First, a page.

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24 hours after 'IsHaKdZ' downed Ticketfly.com, the ticketer continues to investigate the impact of the breach, which has left scores of US venues without websites
By Jon Chapple on 01 Jun 2018
More than 24 hours after their shutdown following a cyberattack, Ticketfly’s systems and website remain offline, forcing partners to push back onsales or migrate to parent company Eventbrite.
Washington DC-based IMP Productions, which operates the 9:30 club (1,200-cap.), the Anthem (6,000-cap.) and the Lincoln Theatre (1,225-cap.), has four show onsales scheduled for today – Florence and the Machine/Beth Ditto, Eric Hutchinson/Jeremy Messersmith, Garbage and the Bentzen Ball – all of which have been pushed back a week. In a statement, the company thanks both Ticketfly, which is “working hard to securely restore its ticketing system”, and customers, for their “continued patience through these ongoing issues”.
Also affected is Chicago’s Jam Productions, as well as a host of venues, including Colorado’s Fox Theatre (500-cap.), New York’s Birdland Jazz Club (200-cap.), Vermont’s Higher Ground Music (900-cap.) and the Chameleon Club (1,000-cap.) in Lancaster, Pennsylvania, all of whose Ticketfly-powered websites are down. Jam’s Friday onsales are being processed by Eventbrite.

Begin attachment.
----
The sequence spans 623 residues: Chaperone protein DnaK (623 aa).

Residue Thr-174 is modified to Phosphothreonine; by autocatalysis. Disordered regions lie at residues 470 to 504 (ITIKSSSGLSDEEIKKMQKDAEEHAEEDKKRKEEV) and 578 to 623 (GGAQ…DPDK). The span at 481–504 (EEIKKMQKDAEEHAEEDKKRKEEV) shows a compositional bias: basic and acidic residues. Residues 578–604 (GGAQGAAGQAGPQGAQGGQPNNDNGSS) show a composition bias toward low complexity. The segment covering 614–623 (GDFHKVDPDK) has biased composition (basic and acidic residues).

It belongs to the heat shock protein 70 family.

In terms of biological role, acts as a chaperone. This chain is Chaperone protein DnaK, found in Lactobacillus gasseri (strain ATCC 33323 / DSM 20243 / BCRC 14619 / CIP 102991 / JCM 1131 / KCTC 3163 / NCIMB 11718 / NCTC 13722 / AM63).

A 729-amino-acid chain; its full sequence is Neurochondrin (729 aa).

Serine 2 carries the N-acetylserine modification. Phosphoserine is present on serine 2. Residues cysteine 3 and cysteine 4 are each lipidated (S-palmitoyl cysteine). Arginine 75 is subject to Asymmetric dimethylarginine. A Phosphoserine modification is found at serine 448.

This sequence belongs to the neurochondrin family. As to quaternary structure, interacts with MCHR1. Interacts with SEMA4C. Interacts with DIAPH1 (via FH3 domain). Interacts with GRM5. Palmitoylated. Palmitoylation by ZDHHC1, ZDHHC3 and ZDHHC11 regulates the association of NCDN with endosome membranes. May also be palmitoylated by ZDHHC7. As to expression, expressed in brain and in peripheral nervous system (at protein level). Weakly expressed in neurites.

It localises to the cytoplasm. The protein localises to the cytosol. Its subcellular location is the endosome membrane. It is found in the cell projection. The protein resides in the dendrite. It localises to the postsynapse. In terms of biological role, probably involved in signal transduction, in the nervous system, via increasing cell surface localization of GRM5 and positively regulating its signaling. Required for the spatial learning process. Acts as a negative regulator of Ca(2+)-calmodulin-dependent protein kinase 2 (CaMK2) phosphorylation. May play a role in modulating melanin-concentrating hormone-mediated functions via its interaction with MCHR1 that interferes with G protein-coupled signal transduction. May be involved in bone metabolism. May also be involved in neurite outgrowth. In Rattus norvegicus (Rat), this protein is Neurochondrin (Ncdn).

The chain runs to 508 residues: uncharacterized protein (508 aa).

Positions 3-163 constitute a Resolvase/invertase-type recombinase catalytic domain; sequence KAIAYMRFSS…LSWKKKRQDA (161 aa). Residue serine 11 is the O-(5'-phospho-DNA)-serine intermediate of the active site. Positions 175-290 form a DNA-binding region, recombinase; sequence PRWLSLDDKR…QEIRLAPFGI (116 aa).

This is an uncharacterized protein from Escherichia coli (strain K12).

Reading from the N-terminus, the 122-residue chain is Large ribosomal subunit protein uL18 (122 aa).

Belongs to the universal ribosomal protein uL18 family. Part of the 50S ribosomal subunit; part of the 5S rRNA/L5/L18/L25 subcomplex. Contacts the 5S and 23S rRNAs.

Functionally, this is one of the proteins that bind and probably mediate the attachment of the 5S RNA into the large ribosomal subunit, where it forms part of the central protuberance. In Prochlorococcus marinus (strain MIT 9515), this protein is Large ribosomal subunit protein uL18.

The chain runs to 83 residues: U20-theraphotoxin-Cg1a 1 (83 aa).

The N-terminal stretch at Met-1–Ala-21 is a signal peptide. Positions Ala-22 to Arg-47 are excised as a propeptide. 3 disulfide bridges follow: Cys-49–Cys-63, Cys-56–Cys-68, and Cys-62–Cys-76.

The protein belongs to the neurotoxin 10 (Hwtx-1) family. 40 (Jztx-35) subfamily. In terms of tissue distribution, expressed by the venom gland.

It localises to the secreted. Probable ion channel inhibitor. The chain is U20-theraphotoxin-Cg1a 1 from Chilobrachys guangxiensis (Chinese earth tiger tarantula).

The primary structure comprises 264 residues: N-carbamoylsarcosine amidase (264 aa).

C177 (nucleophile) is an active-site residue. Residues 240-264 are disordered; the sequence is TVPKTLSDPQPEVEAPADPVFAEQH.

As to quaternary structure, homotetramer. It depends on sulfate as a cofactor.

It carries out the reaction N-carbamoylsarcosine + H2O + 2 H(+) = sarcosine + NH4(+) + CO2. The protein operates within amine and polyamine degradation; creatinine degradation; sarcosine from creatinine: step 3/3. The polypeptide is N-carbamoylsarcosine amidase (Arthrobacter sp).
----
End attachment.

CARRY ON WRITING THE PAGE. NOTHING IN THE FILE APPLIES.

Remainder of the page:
Ticketfly.com has been down since yesterday afternoon, after coming under attack from a hacker or hacking group identifying themselves as ‘IsHaKdZ’.
‘IsHaKdZ’ replaced the website’s homepage with a picture of a figure in a Guy Fawkes mask – the V for Vendetta style, as adopted by hacking collective Anonymous – and provided a link to 4,283 CSV spreadsheets, which it suggested contained the personal information of thousands of Ticketfly ‘members’, or customers (screenshot below).
The company confirmed this morning that client and customer data was compromised in the attack, although the severity of the breach is not yet known.
The timing of the hack is especially sensitive, coming just a week after the implementation of the European General Data Protection Regulation (GDPR), which compels all companies – even those outside the EU, but which hold data on EU citizens – to ensure “an appropriate level of security” to protect data from theft or destruction.
A person close to the situation says, since Ticketfly administrators are still “examining the extent of what’s happened”, it’s too early to say if any European customers have been affected by the breach – although it’s a possibility.
“It’s a forensic investigation. They’re dealing with huge amounts of data”
“Ticketfly is only really active in North America,” they tell IQ, “but it’s completely possible that, say, someone on holiday in Miami bought a ticket to see a show. If that data was then compromised, that would of course affect GDPR.”
Another source says the internal investigation into the attack is proceeding with “forensic” precision. “They’ve taken it very seriously,” they say. “It’s a forensic investigation. They’re dealing with huge amounts of data.”
At press time, there are conflicting reports as to the hackers’ demands – according to CNET, ‘IsHaKdZ’ had previously demanded one bitcoin (currently worth around US$7,500) to fix a security exploit in Ticketfly.com’s code, and downed the site when the ransom was not paid.
The attacker claims to have obtained also Ticketfly’s ‘backstage’ database, which is believed to contain client, rather than customer, information.
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